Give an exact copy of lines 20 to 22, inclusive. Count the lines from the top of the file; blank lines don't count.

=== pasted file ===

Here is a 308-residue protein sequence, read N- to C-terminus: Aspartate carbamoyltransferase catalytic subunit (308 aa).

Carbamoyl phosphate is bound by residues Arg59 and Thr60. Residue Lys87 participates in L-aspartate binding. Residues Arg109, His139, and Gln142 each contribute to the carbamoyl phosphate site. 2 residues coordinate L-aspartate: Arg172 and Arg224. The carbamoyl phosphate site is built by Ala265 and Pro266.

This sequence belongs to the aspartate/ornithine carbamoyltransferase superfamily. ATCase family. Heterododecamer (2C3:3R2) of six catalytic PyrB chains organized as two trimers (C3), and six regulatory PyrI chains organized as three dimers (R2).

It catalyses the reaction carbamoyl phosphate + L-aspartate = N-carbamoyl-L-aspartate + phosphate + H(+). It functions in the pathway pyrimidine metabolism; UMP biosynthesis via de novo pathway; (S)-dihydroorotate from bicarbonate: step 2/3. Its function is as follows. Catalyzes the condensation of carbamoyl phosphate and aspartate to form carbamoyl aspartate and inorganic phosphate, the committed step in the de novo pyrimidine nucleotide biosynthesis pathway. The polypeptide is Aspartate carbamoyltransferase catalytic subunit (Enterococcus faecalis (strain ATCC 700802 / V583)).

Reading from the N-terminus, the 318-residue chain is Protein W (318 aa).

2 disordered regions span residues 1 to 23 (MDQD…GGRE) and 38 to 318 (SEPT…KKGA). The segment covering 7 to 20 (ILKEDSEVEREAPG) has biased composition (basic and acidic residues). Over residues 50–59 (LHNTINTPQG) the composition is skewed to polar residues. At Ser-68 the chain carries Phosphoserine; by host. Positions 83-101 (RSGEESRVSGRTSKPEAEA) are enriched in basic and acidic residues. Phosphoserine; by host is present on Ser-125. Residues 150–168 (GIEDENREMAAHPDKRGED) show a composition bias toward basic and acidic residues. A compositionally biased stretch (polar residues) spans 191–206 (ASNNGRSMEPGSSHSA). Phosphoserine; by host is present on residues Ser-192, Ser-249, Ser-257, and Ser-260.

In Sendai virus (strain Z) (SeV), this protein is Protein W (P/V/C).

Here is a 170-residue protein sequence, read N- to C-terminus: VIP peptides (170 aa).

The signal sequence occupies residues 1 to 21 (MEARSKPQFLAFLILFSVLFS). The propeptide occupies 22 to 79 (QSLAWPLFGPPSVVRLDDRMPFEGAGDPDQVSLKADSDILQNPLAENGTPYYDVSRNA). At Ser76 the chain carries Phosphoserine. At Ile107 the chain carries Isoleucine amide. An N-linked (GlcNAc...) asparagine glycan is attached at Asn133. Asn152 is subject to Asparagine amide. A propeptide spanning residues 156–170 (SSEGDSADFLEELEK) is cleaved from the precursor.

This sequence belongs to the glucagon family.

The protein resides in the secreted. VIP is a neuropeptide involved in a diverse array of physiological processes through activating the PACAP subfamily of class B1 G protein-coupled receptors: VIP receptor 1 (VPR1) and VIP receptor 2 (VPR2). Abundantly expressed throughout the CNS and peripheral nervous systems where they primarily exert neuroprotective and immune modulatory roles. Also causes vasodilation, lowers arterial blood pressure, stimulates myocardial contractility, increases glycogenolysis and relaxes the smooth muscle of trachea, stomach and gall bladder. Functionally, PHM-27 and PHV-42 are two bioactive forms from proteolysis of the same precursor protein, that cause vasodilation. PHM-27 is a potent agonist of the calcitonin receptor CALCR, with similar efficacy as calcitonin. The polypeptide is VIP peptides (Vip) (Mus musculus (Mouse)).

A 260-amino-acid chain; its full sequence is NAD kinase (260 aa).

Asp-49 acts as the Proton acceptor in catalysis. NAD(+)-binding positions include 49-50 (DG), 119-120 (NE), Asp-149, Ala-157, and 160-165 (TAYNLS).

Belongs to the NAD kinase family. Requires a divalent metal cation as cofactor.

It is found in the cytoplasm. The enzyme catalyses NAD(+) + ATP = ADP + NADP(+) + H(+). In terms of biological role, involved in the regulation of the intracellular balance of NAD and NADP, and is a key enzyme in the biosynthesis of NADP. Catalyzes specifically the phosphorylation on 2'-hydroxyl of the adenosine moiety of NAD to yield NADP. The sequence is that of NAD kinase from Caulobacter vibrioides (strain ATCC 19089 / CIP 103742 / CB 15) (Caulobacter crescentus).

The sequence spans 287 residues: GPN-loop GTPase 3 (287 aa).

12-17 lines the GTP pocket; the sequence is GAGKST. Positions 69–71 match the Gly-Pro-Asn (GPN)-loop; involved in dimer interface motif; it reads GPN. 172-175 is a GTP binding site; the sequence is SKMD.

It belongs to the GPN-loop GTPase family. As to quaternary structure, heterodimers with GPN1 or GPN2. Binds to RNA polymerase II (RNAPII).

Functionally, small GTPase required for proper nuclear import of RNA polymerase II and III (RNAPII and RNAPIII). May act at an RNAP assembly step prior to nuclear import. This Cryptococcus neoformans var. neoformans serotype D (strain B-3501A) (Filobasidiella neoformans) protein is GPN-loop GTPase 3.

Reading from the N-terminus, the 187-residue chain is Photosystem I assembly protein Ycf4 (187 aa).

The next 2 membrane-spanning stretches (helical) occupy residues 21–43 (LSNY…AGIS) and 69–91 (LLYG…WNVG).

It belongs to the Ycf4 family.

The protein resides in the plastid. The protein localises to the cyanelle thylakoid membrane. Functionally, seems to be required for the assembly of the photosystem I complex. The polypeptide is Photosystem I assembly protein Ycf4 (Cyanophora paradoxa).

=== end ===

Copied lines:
Reading from the N-terminus, the 187-residue chain is Photosystem I assembly protein Ycf4 (187 aa).

The next 2 membrane-spanning stretches (helical) occupy residues 21–43 (LSNY…AGIS) and 69–91 (LLYG…WNVG).

It belongs to the Ycf4 family.